Philippine lawmakers go against church in vote on contraception laws

Featured - December 18th, 2012

Philippine lawmakers on Monday approved the controversial Reproductive Health bill on the third and final reading, a historic vote in Asia’s biggest Catholic-majority country. The bill was introduced more than a decade ago but is still not passed into law.

President Benigno Aquino, who has pushed for the bill as one of his priority measures, says he wants to sign the legislation before Congress adjourns this week for Christmas break.

The House of Representatives voted 133 to 79 in favor of the bill, with 7 abstentions, while the Senate passed its version of the measure with 13 votes to 8. Both chambers of Congress will now consolidate the two different versions in the bicameral conference committee after which the Senate and the House will need to ratify the consolidated version before Mr. Aquino can sign the bill into law.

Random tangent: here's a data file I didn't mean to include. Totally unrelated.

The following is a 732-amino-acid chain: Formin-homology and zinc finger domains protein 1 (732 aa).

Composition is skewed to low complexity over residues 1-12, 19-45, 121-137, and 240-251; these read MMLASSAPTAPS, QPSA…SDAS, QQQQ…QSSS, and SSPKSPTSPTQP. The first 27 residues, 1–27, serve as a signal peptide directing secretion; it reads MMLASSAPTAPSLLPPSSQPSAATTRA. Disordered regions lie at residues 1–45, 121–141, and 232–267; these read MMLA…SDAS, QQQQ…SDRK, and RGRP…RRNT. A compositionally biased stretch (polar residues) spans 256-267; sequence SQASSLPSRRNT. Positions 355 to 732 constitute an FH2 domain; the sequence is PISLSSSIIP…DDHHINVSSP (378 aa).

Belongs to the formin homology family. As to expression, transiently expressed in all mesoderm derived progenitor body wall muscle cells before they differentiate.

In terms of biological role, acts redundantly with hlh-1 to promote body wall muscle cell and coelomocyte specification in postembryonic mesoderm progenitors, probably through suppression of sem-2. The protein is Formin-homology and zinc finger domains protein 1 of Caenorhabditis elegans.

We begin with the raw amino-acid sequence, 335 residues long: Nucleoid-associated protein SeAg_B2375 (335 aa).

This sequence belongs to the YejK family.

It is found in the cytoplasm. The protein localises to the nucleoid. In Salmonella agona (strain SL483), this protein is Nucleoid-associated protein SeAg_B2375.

Along with women’s groups and the United Nations, Mr. Aquino has pressed for contraception reforms to curb the high maternal mortality rate in the impoverished country where birth rates are among the highest in Asia. The law would provide government funding for contraceptives and sex education in schools.

The Catholic Church strongly lobbied against the bill which it claims would “put the moral fiber of the nation at risk”.

“The wide and free accessibility of contraceptives will result in the destruction of family life,” Archbishop Socrates Villegas, vice president of the Philippines’ Bishops Conference, told AP.

“Money for contraceptives can be better used for education and authentic health care,” he said, adding that “those who corrupt the minds of children will invoke divine wrath on themselves”.